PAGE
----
PubMed | EQUI TEST, University of Caen Lower Normandy, National School of Engineering in Agricultural and Food Industries and Frank Duncombe Laboratory
Type: Journal Article | Journal: Veterinary journal (London, England : 1997) | Year: 2014

The aim of this study was to determine whether the lung side being sampled would significantly influence bronchoalveolar lavage (BAL) cytological profiles and subsequent diagnosis in Standardbred racehorses. One hundred and thirty-eight French Trotters in active training and racing were included in a prospective observational study. BAL was performed using videoendoscopy in both right and left lungs during summer meetings in 2011 (64 horses) and 2012 (74 horses). Cytological data performed 24h later from right and left lungs were compared and specifically used to classify horses as affected with exercise-induced pulmonary haemorrhage (EIPH), inflammatory airway disease (IAD), or were controls. For IAD, cytological definition was based on two different cut off values. Neutrophil percentages, haemosiderophage percentages and the haemosiderophage/macrophage (H/M) ratios were significantly higher in the right compared to the left lung. Measures of intra-class correlation coefficients revealed a fair agreement between left and right lungs for percentages of mast cells, eosinophils, and for the H/M ratio, and a moderate agreement for neutrophil percentages. Fair to moderate agreements were observed between left and right lungs for the diagnosis of IAD and/or EIPH based on kappa coefficients. When sampling one lung only, the risk of incorrectly classifying a horse as a control increased with the use of the restraint cut-off values for IAD. As BAL from one lung is not representative of the other lung in the same horse, both lungs should be sampled for a better assessment of lung cellularity and for a precise diagnosis of lower airway diseases.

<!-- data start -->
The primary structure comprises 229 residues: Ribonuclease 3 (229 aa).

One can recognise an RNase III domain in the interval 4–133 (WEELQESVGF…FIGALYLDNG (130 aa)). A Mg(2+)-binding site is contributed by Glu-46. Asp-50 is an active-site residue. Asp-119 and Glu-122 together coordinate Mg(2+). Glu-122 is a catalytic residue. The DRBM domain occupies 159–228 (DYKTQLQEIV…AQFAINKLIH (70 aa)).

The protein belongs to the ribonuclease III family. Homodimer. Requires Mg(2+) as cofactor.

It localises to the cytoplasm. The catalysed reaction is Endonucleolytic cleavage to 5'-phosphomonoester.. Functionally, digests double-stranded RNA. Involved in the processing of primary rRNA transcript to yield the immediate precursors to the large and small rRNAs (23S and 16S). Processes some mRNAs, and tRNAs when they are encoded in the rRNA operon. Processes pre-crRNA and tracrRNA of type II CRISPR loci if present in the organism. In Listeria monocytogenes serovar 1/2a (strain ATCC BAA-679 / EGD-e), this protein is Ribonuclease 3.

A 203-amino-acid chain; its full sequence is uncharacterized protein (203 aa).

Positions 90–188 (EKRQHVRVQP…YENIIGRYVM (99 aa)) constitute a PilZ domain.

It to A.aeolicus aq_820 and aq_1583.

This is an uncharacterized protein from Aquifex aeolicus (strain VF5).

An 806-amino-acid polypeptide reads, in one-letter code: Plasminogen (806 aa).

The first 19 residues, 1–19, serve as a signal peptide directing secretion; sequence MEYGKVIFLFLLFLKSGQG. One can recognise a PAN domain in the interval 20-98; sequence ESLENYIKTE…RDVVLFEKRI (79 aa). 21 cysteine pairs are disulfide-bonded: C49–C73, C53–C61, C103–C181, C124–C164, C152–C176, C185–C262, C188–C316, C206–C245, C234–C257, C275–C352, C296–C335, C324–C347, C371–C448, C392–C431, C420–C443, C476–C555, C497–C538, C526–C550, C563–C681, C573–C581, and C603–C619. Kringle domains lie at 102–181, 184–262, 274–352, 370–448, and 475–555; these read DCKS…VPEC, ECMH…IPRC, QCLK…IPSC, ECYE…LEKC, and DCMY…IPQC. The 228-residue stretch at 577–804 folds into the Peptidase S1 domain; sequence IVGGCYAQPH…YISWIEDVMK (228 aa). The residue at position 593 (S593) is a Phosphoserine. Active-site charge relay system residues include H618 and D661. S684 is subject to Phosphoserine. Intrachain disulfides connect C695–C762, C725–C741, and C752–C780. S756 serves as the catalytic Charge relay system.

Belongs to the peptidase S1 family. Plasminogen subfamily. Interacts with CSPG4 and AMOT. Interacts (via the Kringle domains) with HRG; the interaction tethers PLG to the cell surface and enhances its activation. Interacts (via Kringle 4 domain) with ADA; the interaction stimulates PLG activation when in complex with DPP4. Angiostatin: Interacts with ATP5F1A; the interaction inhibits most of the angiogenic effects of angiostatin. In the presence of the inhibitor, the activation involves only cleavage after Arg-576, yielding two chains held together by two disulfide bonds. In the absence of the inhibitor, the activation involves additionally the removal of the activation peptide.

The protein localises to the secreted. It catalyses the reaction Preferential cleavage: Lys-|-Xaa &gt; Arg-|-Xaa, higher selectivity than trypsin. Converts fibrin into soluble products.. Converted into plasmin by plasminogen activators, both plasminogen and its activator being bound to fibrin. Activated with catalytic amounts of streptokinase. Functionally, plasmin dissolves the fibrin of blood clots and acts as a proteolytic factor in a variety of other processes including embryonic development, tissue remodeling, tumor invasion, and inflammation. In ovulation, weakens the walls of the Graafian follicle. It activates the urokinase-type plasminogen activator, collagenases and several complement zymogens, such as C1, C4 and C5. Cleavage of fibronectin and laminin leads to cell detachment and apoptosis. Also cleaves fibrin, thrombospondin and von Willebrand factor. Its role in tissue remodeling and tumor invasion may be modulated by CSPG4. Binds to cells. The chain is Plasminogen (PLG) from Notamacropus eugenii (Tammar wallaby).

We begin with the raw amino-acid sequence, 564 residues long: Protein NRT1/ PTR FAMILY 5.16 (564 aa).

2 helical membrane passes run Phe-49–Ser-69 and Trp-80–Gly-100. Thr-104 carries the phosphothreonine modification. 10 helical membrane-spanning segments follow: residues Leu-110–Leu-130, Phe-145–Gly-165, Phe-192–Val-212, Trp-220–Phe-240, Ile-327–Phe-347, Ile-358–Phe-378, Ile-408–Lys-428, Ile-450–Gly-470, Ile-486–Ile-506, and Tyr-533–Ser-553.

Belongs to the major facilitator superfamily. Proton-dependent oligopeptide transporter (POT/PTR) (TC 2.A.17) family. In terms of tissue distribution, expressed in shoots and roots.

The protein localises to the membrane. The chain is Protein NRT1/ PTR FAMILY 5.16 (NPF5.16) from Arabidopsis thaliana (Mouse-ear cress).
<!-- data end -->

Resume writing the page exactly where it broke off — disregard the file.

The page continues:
Bidaud P.,Dozule Laboratory for Equine Diseases | Hebert L.,Dozule Laboratory for Equine Diseases | Barbey C.,Dozule Laboratory for Equine Diseases | Barbey C.,CNRS Laboratory of Microbiology Signals and Microenvironment | And 6 more authors.
PLoS ONE | Year: 2012

Rhodococcus equi is one of the most widespread causes of disease in foals aged from 1 to 6 months. R. equi possesses antioxidant defense mechanisms to protect it from reactive oxygen metabolites such as hydrogen peroxide (H2O2) generated during the respiratory burst of phagocytic cells. These defense mechanisms include enzymes such as catalase, which detoxify hydrogen peroxide. Recently, an analysis of the R. equi 103 genome sequence revealed the presence of four potential catalase genes. We first constructed ΔkatA-, ΔkatB-, ΔkatC-and ΔkatD-deficient mutants to study the ability of R. equi to survive exposure to H2O2 in vitro and within mouse peritoneal macrophages. Results showed that ΔkatA and, to a lesser extent ΔkatC, were affected by 80 mM H2O2. Moreover, katA deletion seems to significantly affect the ability of R. equi to survive within murine macrophages. We finally investigated the expression of the four catalases in response to H2O2 assays with a real time PCR technique. Results showed that katA is overexpressed 367.9 times (±122.6) in response to exposure to 50 mM of H2O2 added in the stationary phase, and 3.11 times (±0.59) when treatment was administered in the exponential phase. In untreated bacteria, katB, katC and katD were overexpressed from 4.3 to 17.5 times in the stationary compared to the exponential phase. Taken together, our results show that KatA is the major catalase involved in the extreme H2O2 resistance capability of R. equi. © 2012 Bidaud et al.